Harpo Mission Data Repository

In a 19th century manner of strange coincidence, our former high school classmate, the man E__, was to later reappear in all of our lives- we, the band members of Harpo- separately, on four different continents, briefly and with little comment- little more than a passing face seen through a drenched window of a city bus, or a guest at the same party, observed from across the room. It is clear he wasn't following us, or we him, but still the unscheduled appearances continued. At discrepent moments in our lives these coincidences have seemed to us providential, blessed, evil, and cursed- all instigated by the presence of someone the Germans might call luftmensch- an air person.

The portrait in our minds is grainy and shifting. Like us, he grew up in smalltown North Western Montgomery County in the halcyon 90s, an unheralded student with an unremarkable talent for withholding any and all explanation of his thoughts and action. He was ignored by the opposite sex, regularly omitted from our English teacher's otherwise indiscriminate and chronic shoulder-patting, and treated as a harmless dweeb by the woodwork instructor.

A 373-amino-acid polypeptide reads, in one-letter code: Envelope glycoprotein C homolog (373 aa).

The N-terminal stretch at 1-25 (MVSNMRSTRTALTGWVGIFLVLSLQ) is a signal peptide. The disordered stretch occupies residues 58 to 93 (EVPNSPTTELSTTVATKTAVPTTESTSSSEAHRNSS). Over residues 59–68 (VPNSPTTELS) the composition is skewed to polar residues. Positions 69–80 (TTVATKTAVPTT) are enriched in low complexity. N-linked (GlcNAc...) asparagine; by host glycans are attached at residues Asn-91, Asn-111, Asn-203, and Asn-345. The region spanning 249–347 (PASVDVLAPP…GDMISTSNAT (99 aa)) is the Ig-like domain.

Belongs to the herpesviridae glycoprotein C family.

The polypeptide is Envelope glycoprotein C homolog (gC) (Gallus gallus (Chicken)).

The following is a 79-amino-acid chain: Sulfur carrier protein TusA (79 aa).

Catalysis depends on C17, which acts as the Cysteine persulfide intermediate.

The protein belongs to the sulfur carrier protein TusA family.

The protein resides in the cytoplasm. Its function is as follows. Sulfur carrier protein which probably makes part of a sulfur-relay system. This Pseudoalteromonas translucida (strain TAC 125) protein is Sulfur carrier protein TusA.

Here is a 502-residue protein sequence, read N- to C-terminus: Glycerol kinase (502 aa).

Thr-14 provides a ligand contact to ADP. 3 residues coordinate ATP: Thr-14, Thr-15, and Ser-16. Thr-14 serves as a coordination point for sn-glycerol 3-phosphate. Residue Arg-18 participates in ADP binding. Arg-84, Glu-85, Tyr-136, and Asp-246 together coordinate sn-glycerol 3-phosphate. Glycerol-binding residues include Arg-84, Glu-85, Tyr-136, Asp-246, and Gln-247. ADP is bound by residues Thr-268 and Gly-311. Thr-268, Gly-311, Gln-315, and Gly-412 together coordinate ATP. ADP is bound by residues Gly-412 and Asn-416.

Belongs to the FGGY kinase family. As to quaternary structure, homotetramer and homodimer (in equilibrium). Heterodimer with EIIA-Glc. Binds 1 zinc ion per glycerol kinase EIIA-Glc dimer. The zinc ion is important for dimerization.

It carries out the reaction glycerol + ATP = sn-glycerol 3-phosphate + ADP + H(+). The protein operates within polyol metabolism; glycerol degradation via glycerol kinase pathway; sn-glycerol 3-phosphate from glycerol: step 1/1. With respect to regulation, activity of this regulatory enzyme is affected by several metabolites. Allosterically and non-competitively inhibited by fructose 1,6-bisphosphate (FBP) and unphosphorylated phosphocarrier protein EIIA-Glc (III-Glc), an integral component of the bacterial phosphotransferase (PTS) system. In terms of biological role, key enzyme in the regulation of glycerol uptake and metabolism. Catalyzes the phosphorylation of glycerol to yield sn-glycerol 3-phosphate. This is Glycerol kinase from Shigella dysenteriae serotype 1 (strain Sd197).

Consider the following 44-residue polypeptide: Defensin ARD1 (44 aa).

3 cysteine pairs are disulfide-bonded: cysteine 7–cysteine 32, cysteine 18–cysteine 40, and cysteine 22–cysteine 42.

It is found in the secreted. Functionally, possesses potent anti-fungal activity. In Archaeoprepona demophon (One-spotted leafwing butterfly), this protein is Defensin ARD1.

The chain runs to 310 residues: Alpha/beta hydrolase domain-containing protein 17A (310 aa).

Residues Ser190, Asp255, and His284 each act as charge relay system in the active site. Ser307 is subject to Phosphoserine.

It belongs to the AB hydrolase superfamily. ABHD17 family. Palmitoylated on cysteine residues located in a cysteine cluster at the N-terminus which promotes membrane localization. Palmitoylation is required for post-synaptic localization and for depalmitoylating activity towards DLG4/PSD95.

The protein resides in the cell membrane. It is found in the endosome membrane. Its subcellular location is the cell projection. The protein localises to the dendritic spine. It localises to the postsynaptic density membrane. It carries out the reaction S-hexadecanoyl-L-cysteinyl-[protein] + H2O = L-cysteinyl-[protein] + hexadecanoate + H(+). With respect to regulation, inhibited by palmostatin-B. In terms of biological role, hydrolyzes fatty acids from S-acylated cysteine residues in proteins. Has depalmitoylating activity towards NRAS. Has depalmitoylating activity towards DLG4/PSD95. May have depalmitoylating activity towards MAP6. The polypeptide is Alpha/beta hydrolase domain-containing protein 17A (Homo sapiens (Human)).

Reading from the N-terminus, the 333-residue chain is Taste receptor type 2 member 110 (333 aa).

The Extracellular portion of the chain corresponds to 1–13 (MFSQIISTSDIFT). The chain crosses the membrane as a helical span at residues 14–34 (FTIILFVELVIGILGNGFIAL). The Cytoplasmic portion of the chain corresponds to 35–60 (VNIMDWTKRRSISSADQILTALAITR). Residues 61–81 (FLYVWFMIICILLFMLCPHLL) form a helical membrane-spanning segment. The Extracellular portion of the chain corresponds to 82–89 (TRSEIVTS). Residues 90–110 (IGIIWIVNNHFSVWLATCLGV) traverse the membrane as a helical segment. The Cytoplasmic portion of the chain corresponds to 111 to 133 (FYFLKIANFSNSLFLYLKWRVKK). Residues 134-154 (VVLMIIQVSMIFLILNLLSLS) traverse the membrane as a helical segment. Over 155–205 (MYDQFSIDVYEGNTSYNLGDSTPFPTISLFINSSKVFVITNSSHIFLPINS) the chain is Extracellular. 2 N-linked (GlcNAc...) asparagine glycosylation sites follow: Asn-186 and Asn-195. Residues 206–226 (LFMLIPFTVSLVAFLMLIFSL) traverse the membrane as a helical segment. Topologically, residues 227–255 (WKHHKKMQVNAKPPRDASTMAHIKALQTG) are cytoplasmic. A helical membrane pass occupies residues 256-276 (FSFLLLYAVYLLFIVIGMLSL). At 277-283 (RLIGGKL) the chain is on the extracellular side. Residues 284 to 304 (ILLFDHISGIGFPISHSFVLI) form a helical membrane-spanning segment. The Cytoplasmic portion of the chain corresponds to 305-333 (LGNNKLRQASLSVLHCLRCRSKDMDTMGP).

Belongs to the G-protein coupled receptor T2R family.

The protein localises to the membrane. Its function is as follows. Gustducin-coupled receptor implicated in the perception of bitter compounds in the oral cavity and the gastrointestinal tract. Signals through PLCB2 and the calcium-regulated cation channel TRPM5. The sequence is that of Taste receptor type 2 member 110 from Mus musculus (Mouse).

Only now, after twenty years of the Chinese fan unfolding, is it possible to see his flight as something more than a series of one-act plays, unburdened by plot or apparent thematic connection, save an increasingly debauched and low-brow arc of narrative degeneration. And the more we played and spoke, the more we uncover- his project is our project. Only when the first two members of Harpo began meeting and playing in early 2013, did we began to piece it together. And now as we all gather in the basement of a row house on 3rd St in NW Washington to practice, it is possible to imagine him weaving in and out of our lives like a needle and thread; a slow-rising melody of an old aria played in the green light of an empty karaoke hall in a hotel in the Caribbean, that reappears across the world in the bright and aspirational voices of the choir of African immigrants practicing at night in one of the rear chambers of Moscow Immaculate Conception Catholic Cathedral. As we now gather, it is almost possible to believe that such a person actually exists, and that, now, something has come together.